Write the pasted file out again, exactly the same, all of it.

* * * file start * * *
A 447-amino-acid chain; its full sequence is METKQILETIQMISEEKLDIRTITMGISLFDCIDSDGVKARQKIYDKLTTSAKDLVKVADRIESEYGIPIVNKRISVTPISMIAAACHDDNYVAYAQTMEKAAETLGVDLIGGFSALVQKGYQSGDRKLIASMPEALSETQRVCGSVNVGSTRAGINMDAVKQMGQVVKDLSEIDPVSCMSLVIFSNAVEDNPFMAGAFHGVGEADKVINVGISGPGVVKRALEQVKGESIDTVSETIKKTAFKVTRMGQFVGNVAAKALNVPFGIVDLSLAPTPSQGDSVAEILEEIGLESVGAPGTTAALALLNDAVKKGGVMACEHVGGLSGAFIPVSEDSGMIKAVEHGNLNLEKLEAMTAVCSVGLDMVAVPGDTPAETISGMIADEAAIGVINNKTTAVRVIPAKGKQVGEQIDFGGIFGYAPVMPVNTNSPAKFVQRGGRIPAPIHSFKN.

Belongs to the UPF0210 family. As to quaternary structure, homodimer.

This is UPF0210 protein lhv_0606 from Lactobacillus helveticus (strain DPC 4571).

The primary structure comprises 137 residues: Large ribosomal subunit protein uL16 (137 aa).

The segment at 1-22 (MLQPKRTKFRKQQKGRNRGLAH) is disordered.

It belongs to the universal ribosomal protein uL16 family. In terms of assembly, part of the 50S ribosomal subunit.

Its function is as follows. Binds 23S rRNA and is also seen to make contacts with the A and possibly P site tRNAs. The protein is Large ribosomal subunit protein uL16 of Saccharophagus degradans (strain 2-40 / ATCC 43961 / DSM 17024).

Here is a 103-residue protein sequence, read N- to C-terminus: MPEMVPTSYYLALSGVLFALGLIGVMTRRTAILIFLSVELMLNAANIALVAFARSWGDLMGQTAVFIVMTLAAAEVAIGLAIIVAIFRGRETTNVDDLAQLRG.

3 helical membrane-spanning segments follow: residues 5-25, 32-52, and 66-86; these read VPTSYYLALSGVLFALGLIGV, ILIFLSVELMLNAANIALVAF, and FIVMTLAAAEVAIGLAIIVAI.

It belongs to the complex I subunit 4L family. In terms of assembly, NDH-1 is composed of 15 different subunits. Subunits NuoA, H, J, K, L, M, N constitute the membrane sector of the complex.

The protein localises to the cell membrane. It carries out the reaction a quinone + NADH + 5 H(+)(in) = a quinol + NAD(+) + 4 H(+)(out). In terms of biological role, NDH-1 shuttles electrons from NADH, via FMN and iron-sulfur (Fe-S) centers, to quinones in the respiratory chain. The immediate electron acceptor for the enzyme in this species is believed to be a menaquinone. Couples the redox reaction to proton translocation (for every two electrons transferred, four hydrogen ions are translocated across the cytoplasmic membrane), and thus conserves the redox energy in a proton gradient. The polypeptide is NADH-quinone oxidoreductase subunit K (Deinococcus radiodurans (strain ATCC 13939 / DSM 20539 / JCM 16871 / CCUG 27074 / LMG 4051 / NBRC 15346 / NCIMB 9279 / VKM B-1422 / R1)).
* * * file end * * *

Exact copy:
A 447-amino-acid chain; its full sequence is METKQILETIQMISEEKLDIRTITMGISLFDCIDSDGVKARQKIYDKLTTSAKDLVKVADRIESEYGIPIVNKRISVTPISMIAAACHDDNYVAYAQTMEKAAETLGVDLIGGFSALVQKGYQSGDRKLIASMPEALSETQRVCGSVNVGSTRAGINMDAVKQMGQVVKDLSEIDPVSCMSLVIFSNAVEDNPFMAGAFHGVGEADKVINVGISGPGVVKRALEQVKGESIDTVSETIKKTAFKVTRMGQFVGNVAAKALNVPFGIVDLSLAPTPSQGDSVAEILEEIGLESVGAPGTTAALALLNDAVKKGGVMACEHVGGLSGAFIPVSEDSGMIKAVEHGNLNLEKLEAMTAVCSVGLDMVAVPGDTPAETISGMIADEAAIGVINNKTTAVRVIPAKGKQVGEQIDFGGIFGYAPVMPVNTNSPAKFVQRGGRIPAPIHSFKN.

Belongs to the UPF0210 family. As to quaternary structure, homodimer.

This is UPF0210 protein lhv_0606 from Lactobacillus helveticus (strain DPC 4571).

The primary structure comprises 137 residues: Large ribosomal subunit protein uL16 (137 aa).

The segment at 1-22 (MLQPKRTKFRKQQKGRNRGLAH) is disordered.

It belongs to the universal ribosomal protein uL16 family. In terms of assembly, part of the 50S ribosomal subunit.

Its function is as follows. Binds 23S rRNA and is also seen to make contacts with the A and possibly P site tRNAs. The protein is Large ribosomal subunit protein uL16 of Saccharophagus degradans (strain 2-40 / ATCC 43961 / DSM 17024).

Here is a 103-residue protein sequence, read N- to C-terminus: MPEMVPTSYYLALSGVLFALGLIGVMTRRTAILIFLSVELMLNAANIALVAFARSWGDLMGQTAVFIVMTLAAAEVAIGLAIIVAIFRGRETTNVDDLAQLRG.

3 helical membrane-spanning segments follow: residues 5-25, 32-52, and 66-86; these read VPTSYYLALSGVLFALGLIGV, ILIFLSVELMLNAANIALVAF, and FIVMTLAAAEVAIGLAIIVAI.

It belongs to the complex I subunit 4L family. In terms of assembly, NDH-1 is composed of 15 different subunits. Subunits NuoA, H, J, K, L, M, N constitute the membrane sector of the complex.

The protein localises to the cell membrane. It carries out the reaction a quinone + NADH + 5 H(+)(in) = a quinol + NAD(+) + 4 H(+)(out). In terms of biological role, NDH-1 shuttles electrons from NADH, via FMN and iron-sulfur (Fe-S) centers, to quinones in the respiratory chain. The immediate electron acceptor for the enzyme in this species is believed to be a menaquinone. Couples the redox reaction to proton translocation (for every two electrons transferred, four hydrogen ions are translocated across the cytoplasmic membrane), and thus conserves the redox energy in a proton gradient. The polypeptide is NADH-quinone oxidoreductase subunit K (Deinococcus radiodurans (strain ATCC 13939 / DSM 20539 / JCM 16871 / CCUG 27074 / LMG 4051 / NBRC 15346 / NCIMB 9279 / VKM B-1422 / R1)).